Wood Green Crown Court: What was there before?

Little do the people entering in trepidation the portals of the imposing Wood Green Crown Court in Lordship Lane N22 suspect that this building and what stood on the site previously has a varied and interesting history to tell.

The hamlet of Wood Green

Medieval Wood Green, first mentioned in 1256 as part of the extensive manor of Tottenham, was regulated through several manorial courts which appointed constables to keep the peace. Early in Henry VIII’s reign the hamlet has its own constable (1515) and features in the rolls of the Tottenham Manor Court. Records reveal evidence of illegal tree felling, the enclosure of common land and the failure of landowners to scour ditches and maintain bridges over streams. So over the centuries Wood Green has been no stranger to criminal proceedings.

The small hamlet began to expand in the late 18th century when successful City entrepreneurs started building country houses for themselves away from the increasingly polluted metropolis. One such private residence in its own ten acre grounds in the mid-19th century was Lordship Lodge on Lordship Lane of which an image survives. The Lodge was recorded in 1844 as a private house and grounds.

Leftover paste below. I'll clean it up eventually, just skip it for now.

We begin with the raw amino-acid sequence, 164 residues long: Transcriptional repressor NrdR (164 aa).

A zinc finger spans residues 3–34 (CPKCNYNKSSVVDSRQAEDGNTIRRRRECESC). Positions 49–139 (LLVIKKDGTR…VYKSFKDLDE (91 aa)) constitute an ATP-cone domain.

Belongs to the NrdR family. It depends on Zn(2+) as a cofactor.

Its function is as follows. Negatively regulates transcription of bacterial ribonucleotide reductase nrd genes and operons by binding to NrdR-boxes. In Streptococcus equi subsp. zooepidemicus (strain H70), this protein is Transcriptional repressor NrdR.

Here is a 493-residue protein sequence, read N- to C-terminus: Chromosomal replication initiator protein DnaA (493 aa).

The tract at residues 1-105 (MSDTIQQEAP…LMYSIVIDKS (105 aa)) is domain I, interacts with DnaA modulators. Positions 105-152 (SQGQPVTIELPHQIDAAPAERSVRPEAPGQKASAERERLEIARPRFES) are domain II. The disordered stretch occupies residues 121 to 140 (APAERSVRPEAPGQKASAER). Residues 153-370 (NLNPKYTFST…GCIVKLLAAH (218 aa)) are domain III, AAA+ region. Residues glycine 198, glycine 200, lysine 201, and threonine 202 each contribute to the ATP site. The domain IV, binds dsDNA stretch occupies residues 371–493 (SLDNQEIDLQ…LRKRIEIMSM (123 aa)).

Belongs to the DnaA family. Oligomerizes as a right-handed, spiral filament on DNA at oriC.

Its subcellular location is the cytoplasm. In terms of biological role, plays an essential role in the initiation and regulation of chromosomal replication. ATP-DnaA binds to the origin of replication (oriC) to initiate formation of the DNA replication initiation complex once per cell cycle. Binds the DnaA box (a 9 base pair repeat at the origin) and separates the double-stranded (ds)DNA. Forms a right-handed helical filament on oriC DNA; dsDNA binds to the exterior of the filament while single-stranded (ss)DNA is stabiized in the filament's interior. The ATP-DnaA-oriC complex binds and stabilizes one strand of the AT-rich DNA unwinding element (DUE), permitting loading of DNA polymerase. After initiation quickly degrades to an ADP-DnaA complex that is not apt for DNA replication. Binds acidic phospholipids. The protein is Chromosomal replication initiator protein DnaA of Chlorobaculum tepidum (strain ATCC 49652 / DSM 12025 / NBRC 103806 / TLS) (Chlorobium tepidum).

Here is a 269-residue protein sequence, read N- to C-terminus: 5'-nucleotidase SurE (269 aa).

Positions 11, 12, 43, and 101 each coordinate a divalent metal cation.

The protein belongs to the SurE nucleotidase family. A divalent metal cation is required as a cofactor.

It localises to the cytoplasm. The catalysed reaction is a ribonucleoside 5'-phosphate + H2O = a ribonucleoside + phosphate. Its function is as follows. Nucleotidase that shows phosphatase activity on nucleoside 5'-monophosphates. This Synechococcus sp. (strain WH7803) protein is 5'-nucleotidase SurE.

The site becomes a place of education

In 1856 Lordship Lodge was acquired by the Royal Masonic Institution for its school for 70 boys opened in 1857. Boys were the sons of deceased and needy Freemasons. This school was demolished and replaced by a substantial Victorian Gothic building designed by Edwin Pearce and J B Wilson & Son in 1865. The new building accommodated 200 boys. The school provided a thoroughly commercial education to equip these young men to follow in their fathers’ footsteps. It moved to Bushey, Hertfordshire, in 1898, after Princess Alexandra had attended the final prize-giving in Wood Green.

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Royal Masonic Institution Boys’ School, new building which opened in 1865

From 1904 until 1930 the building housed the Home and Colonial School Society’s Training College for Schoolmistresses. This was a Church of England institution founded in 1836, ‘for the Improvement and Extension of the Infant School System at Home and Abroad, and for the Education of Teachers’ (The Times 1837). One of the founders, Elizabeth Mayo, was the first woman in England to be employed in teacher training at the Society’s college in Grays Inn Road. The Infant education promoted was very forward looking and was against rote-learning, the favoured method at that time.

Twentieth century history

In 1930 the building was acquired by the Tottenham and District Gas Board and renamed Woodall House after its chairman, Sir Colbert Woodall. It later became the headquarters of Eastern Gas.

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Woodall House floodlit, 1930

In 1974 Haringey Council purchased the site and Woodall House was renovated and remodelled to become Wood Green Crown Court which opened in 1989. Part of the original site was developed for housing.

Albert Pinching

Image Credits

Wood Green Crown Court 2018 courtesy of Janet Owen

All other images courtesy of Bruce Castle Museum, Haringey Libraries, Archives and Museum Services